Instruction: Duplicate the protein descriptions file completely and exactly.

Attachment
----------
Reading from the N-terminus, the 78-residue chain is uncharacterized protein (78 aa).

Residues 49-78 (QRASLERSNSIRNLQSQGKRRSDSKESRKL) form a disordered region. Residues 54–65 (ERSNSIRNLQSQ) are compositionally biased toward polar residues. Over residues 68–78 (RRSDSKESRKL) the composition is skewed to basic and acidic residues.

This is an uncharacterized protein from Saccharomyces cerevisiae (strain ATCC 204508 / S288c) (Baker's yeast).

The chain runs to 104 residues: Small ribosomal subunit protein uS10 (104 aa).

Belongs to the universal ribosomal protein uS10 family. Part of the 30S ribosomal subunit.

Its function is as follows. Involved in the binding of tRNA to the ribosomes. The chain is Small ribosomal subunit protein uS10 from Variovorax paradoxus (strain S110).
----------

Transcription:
Reading from the N-terminus, the 78-residue chain is uncharacterized protein (78 aa).

Residues 49-78 (QRASLERSNSIRNLQSQGKRRSDSKESRKL) form a disordered region. Residues 54–65 (ERSNSIRNLQSQ) are compositionally biased toward polar residues. Over residues 68–78 (RRSDSKESRKL) the composition is skewed to basic and acidic residues.

This is an uncharacterized protein from Saccharomyces cerevisiae (strain ATCC 204508 / S288c) (Baker's yeast).

The chain runs to 104 residues: Small ribosomal subunit protein uS10 (104 aa).

Belongs to the universal ribosomal protein uS10 family. Part of the 30S ribosomal subunit.

Its function is as follows. Involved in the binding of tRNA to the ribosomes. The chain is Small ribosomal subunit protein uS10 from Variovorax paradoxus (strain S110).